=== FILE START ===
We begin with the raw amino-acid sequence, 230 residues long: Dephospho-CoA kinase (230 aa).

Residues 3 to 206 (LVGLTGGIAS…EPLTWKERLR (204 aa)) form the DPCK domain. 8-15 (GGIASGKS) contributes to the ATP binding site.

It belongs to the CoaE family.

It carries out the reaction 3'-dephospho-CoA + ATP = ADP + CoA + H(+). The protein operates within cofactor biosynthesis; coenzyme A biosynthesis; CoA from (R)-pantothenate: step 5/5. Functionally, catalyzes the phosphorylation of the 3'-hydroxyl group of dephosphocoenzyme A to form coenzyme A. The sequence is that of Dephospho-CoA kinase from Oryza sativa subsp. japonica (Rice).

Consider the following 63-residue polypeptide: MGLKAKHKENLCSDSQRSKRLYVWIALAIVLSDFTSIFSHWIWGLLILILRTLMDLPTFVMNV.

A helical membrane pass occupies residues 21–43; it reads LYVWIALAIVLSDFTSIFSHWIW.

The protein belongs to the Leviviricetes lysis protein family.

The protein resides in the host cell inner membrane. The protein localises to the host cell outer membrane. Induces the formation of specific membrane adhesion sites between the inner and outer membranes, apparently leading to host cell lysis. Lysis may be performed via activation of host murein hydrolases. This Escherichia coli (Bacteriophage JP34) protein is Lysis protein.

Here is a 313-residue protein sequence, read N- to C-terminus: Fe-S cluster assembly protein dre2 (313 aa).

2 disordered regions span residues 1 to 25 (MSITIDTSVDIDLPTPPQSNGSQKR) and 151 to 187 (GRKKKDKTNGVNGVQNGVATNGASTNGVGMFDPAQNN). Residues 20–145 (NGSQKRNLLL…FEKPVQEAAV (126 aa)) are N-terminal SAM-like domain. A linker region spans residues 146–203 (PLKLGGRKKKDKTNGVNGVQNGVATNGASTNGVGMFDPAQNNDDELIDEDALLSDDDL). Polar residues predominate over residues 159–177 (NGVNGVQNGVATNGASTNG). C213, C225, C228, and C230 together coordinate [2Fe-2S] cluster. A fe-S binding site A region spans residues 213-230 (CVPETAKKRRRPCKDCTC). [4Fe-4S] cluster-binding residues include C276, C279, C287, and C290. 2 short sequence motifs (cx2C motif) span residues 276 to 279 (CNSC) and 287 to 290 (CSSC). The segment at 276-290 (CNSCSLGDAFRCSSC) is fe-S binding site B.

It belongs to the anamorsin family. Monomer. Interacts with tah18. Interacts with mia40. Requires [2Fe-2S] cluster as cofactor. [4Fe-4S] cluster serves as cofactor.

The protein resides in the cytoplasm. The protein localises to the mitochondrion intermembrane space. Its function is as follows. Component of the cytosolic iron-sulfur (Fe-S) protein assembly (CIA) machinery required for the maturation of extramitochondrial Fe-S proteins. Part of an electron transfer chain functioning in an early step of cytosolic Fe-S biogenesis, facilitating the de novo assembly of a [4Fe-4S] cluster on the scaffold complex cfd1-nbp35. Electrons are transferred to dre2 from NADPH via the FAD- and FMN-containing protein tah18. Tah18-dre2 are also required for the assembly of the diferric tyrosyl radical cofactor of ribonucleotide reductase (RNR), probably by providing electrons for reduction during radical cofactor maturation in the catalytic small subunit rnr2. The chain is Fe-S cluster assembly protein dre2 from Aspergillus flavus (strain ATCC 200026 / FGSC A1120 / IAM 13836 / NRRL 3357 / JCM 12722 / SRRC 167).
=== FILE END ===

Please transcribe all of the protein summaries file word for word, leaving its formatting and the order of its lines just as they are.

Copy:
We begin with the raw amino-acid sequence, 230 residues long: Dephospho-CoA kinase (230 aa).

Residues 3 to 206 (LVGLTGGIAS…EPLTWKERLR (204 aa)) form the DPCK domain. 8-15 (GGIASGKS) contributes to the ATP binding site.

It belongs to the CoaE family.

It carries out the reaction 3'-dephospho-CoA + ATP = ADP + CoA + H(+). The protein operates within cofactor biosynthesis; coenzyme A biosynthesis; CoA from (R)-pantothenate: step 5/5. Functionally, catalyzes the phosphorylation of the 3'-hydroxyl group of dephosphocoenzyme A to form coenzyme A. The sequence is that of Dephospho-CoA kinase from Oryza sativa subsp. japonica (Rice).

Consider the following 63-residue polypeptide: MGLKAKHKENLCSDSQRSKRLYVWIALAIVLSDFTSIFSHWIWGLLILILRTLMDLPTFVMNV.

A helical membrane pass occupies residues 21–43; it reads LYVWIALAIVLSDFTSIFSHWIW.

The protein belongs to the Leviviricetes lysis protein family.

The protein resides in the host cell inner membrane. The protein localises to the host cell outer membrane. Induces the formation of specific membrane adhesion sites between the inner and outer membranes, apparently leading to host cell lysis. Lysis may be performed via activation of host murein hydrolases. This Escherichia coli (Bacteriophage JP34) protein is Lysis protein.

Here is a 313-residue protein sequence, read N- to C-terminus: Fe-S cluster assembly protein dre2 (313 aa).

2 disordered regions span residues 1 to 25 (MSITIDTSVDIDLPTPPQSNGSQKR) and 151 to 187 (GRKKKDKTNGVNGVQNGVATNGASTNGVGMFDPAQNN). Residues 20–145 (NGSQKRNLLL…FEKPVQEAAV (126 aa)) are N-terminal SAM-like domain. A linker region spans residues 146–203 (PLKLGGRKKKDKTNGVNGVQNGVATNGASTNGVGMFDPAQNNDDELIDEDALLSDDDL). Polar residues predominate over residues 159–177 (NGVNGVQNGVATNGASTNG). C213, C225, C228, and C230 together coordinate [2Fe-2S] cluster. A fe-S binding site A region spans residues 213-230 (CVPETAKKRRRPCKDCTC). [4Fe-4S] cluster-binding residues include C276, C279, C287, and C290. 2 short sequence motifs (cx2C motif) span residues 276 to 279 (CNSC) and 287 to 290 (CSSC). The segment at 276-290 (CNSCSLGDAFRCSSC) is fe-S binding site B.

It belongs to the anamorsin family. Monomer. Interacts with tah18. Interacts with mia40. Requires [2Fe-2S] cluster as cofactor. [4Fe-4S] cluster serves as cofactor.

The protein resides in the cytoplasm. The protein localises to the mitochondrion intermembrane space. Its function is as follows. Component of the cytosolic iron-sulfur (Fe-S) protein assembly (CIA) machinery required for the maturation of extramitochondrial Fe-S proteins. Part of an electron transfer chain functioning in an early step of cytosolic Fe-S biogenesis, facilitating the de novo assembly of a [4Fe-4S] cluster on the scaffold complex cfd1-nbp35. Electrons are transferred to dre2 from NADPH via the FAD- and FMN-containing protein tah18. Tah18-dre2 are also required for the assembly of the diferric tyrosyl radical cofactor of ribonucleotide reductase (RNR), probably by providing electrons for reduction during radical cofactor maturation in the catalytic small subunit rnr2. The chain is Fe-S cluster assembly protein dre2 from Aspergillus flavus (strain ATCC 200026 / FGSC A1120 / IAM 13836 / NRRL 3357 / JCM 12722 / SRRC 167).